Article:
Rules of Engagement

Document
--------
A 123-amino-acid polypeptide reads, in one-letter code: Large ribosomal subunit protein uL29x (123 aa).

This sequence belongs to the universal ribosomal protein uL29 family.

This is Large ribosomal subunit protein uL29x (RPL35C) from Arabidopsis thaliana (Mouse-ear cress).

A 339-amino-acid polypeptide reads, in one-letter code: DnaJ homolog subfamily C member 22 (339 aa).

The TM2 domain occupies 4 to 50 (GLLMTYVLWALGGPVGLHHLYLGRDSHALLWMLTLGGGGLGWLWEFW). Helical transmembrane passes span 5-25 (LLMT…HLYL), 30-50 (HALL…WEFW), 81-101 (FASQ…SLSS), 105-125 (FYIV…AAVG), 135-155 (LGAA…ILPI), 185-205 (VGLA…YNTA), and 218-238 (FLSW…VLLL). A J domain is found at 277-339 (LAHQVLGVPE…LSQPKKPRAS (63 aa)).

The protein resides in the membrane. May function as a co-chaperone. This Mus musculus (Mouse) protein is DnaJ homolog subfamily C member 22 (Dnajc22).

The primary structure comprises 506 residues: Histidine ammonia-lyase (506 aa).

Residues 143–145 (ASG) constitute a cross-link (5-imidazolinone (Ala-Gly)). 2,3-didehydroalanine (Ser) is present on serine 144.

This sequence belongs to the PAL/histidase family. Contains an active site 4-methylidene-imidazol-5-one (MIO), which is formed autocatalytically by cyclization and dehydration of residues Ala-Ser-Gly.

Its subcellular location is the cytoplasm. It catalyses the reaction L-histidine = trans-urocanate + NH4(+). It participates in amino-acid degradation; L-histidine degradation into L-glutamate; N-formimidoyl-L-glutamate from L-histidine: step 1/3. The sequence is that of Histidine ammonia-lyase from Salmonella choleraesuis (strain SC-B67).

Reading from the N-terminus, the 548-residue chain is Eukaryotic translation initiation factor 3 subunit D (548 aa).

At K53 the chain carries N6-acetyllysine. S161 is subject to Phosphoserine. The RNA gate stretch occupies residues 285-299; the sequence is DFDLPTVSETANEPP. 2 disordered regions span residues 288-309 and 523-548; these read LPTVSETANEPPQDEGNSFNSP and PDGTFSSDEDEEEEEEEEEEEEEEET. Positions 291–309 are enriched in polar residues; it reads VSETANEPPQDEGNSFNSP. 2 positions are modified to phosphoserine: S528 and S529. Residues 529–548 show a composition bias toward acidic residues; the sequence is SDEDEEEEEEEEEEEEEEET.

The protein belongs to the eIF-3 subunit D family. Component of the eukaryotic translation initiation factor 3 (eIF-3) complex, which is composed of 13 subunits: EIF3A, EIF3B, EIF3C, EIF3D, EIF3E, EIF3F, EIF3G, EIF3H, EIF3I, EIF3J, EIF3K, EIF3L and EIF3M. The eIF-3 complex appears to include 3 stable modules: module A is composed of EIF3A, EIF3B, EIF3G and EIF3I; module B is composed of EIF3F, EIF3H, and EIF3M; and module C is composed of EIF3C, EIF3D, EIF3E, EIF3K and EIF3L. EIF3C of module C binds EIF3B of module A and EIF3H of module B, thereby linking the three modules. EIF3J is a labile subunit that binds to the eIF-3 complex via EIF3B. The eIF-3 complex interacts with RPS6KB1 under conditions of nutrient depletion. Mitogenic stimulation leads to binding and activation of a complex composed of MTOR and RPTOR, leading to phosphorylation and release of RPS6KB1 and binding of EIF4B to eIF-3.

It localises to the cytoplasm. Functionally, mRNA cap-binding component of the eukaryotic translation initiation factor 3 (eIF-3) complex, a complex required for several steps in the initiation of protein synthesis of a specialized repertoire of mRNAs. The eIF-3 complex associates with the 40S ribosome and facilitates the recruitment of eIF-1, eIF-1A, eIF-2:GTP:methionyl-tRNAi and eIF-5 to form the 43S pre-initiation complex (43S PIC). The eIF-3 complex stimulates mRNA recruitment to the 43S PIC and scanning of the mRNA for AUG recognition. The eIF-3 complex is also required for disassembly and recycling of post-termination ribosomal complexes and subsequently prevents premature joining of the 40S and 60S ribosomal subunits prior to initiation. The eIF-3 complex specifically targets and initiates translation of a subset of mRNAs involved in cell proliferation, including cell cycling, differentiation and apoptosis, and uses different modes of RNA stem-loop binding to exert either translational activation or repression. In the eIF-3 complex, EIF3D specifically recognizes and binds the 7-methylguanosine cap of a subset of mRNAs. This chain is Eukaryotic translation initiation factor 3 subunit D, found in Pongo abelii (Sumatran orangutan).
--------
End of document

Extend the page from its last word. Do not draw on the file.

There's a plodding exactness about Rules of Engagement, a 30-year saga about the unrelenting toughness of being a Marine. The rules themselves concern the use of necessary force and center on a mission that may have gone awry, a mission led by longtime war horse Col. Terry Childers (a ramrod Samuel L. Jackson, who nevertheless looks vaguely ill at ease throughout). Ordered to quell a protest at the U.S. embassy in Yemen, Childers follows the rules, only to wind up with 83 dead civilians after the mission and a court martial awaiting him back home. Childers turns to an old lawyer buddy, the tepid, retired Col. Hays Hodges (a craggy Tommy Lee Jones), and the two battle an inexplicably rabid secretary of defense (Bruce Greenwood) and, in the movie's best element, a razor-sharp prosecuting attorney (Australian Guy Pearce, doing a damn fine Boston accent). Directed with lifeless precision by veteran director William Friedkin, there's remarkably little tension or any answers to the film's serious questions about the definition of duty. Along with a few obvious story gaps, it's also disturbing to see the gusto with which Hollywood has so utterly embraced Arabs as the next great villains.